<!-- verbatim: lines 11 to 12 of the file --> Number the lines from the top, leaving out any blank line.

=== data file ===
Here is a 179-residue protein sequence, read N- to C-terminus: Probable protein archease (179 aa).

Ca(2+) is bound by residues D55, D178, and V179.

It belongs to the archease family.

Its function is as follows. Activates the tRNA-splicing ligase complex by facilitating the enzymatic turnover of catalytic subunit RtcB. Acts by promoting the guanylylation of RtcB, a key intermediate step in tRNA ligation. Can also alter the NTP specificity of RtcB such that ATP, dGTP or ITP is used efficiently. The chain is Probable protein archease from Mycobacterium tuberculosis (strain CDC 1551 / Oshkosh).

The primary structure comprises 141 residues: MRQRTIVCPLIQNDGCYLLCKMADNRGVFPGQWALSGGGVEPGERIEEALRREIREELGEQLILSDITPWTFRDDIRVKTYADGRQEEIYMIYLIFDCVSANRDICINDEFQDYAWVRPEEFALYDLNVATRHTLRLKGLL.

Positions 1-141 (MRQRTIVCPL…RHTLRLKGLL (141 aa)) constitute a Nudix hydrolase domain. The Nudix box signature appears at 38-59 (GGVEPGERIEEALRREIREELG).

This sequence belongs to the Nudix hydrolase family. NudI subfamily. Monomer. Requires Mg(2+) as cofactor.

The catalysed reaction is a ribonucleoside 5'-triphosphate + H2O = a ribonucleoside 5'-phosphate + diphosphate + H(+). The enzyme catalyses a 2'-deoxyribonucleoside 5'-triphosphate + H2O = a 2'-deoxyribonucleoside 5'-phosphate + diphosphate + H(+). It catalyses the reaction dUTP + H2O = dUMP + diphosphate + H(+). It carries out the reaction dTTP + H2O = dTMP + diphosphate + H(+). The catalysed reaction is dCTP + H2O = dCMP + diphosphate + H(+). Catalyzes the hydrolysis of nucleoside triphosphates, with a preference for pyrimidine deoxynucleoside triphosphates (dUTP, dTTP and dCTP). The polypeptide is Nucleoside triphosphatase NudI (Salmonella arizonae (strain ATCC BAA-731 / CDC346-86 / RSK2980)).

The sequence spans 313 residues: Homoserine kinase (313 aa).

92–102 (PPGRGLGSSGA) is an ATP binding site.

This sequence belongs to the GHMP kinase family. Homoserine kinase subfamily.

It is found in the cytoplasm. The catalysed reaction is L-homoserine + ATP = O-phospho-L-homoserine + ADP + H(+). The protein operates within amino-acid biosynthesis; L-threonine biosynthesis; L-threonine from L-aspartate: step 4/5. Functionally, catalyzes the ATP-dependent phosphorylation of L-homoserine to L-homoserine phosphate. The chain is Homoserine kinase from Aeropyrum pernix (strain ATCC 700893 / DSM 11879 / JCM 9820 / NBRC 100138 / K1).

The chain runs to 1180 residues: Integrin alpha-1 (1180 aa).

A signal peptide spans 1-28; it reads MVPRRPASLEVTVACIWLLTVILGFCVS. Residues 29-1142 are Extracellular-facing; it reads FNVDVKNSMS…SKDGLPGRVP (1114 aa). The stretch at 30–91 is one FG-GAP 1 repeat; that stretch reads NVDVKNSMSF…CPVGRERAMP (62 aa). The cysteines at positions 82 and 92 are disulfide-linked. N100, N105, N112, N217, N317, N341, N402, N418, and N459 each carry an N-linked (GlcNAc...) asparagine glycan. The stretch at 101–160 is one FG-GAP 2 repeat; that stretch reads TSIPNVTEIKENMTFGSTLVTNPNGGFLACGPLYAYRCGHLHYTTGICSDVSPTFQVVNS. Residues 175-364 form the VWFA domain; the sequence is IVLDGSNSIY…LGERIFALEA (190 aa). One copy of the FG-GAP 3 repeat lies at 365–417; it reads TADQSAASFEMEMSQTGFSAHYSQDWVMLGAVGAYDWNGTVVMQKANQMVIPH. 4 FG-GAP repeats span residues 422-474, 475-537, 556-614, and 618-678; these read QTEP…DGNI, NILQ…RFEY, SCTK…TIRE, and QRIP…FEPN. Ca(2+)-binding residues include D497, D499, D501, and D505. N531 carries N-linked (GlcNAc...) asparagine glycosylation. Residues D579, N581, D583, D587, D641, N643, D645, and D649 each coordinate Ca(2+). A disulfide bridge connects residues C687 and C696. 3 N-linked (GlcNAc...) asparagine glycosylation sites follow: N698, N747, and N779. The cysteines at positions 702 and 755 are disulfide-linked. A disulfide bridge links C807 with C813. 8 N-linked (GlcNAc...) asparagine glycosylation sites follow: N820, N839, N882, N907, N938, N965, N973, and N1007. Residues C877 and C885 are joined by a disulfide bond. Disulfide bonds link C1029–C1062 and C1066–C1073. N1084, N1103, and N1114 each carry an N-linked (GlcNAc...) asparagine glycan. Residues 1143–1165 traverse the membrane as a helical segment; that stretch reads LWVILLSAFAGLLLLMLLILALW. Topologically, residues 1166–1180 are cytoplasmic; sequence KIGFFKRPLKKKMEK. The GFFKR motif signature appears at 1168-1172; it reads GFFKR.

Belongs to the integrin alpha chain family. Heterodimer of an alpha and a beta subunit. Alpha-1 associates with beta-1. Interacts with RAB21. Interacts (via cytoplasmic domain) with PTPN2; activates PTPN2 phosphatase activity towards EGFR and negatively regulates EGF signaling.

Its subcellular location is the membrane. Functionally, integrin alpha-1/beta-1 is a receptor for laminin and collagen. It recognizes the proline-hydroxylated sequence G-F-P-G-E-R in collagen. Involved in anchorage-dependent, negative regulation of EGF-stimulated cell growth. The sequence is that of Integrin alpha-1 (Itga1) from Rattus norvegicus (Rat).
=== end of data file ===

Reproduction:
This sequence belongs to the GHMP kinase family. Homoserine kinase subfamily.

It is found in the cytoplasm. The catalysed reaction is L-homoserine + ATP = O-phospho-L-homoserine + ADP + H(+). The protein operates within amino-acid biosynthesis; L-threonine biosynthesis; L-threonine from L-aspartate: step 4/5. Functionally, catalyzes the ATP-dependent phosphorylation of L-homoserine to L-homoserine phosphate. The chain is Homoserine kinase from Aeropyrum pernix (strain ATCC 700893 / DSM 11879 / JCM 9820 / NBRC 100138 / K1).